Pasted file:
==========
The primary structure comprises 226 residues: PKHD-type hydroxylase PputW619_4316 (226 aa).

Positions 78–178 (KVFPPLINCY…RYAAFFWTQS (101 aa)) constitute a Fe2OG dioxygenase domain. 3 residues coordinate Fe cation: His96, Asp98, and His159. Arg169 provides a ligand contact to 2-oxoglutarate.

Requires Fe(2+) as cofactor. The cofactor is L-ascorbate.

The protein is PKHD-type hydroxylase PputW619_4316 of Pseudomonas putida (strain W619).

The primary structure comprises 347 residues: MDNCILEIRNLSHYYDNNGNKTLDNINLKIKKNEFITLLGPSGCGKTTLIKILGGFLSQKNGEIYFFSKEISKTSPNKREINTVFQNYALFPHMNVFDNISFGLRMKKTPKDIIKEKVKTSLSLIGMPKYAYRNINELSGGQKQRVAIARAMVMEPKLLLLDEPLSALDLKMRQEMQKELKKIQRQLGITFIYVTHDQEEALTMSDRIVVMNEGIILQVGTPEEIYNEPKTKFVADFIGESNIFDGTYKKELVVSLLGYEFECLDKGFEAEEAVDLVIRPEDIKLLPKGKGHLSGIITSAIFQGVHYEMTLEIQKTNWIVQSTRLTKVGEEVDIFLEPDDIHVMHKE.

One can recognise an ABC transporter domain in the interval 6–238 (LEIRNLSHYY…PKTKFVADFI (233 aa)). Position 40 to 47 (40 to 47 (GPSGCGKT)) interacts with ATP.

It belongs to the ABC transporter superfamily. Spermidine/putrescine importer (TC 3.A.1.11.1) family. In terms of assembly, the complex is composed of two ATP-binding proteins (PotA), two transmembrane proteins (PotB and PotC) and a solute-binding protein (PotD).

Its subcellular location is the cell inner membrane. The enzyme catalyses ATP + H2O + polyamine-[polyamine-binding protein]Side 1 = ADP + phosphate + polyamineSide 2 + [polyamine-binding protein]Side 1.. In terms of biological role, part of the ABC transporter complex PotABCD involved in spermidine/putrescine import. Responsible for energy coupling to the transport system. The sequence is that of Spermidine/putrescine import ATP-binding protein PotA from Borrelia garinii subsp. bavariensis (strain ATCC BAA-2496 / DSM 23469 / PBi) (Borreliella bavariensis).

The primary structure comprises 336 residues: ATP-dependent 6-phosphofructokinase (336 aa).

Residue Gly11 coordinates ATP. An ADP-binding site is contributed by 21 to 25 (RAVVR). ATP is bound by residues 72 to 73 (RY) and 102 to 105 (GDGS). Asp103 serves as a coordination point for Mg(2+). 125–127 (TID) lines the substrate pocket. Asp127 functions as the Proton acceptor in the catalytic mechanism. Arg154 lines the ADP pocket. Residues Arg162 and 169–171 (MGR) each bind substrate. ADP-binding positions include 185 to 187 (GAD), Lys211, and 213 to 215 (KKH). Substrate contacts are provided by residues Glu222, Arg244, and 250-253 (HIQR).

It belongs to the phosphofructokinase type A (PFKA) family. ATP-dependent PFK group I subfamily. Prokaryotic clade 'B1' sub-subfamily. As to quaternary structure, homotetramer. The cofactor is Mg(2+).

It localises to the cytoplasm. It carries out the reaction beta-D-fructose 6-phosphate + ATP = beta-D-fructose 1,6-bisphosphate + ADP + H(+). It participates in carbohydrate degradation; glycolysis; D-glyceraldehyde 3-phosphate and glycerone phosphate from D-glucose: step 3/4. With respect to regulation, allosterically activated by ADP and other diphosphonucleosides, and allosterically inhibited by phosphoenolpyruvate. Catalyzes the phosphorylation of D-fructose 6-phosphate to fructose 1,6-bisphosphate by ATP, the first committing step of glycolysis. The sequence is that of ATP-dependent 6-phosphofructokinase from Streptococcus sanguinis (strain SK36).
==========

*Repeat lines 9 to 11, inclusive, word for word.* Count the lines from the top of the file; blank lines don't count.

The primary structure comprises 336 residues: ATP-dependent 6-phosphofructokinase (336 aa).

Residue Gly11 coordinates ATP. An ADP-binding site is contributed by 21 to 25 (RAVVR). ATP is bound by residues 72 to 73 (RY) and 102 to 105 (GDGS). Asp103 serves as a coordination point for Mg(2+). 125–127 (TID) lines the substrate pocket. Asp127 functions as the Proton acceptor in the catalytic mechanism. Arg154 lines the ADP pocket. Residues Arg162 and 169–171 (MGR) each bind substrate. ADP-binding positions include 185 to 187 (GAD), Lys211, and 213 to 215 (KKH). Substrate contacts are provided by residues Glu222, Arg244, and 250-253 (HIQR).

It belongs to the phosphofructokinase type A (PFKA) family. ATP-dependent PFK group I subfamily. Prokaryotic clade 'B1' sub-subfamily. As to quaternary structure, homotetramer. The cofactor is Mg(2+).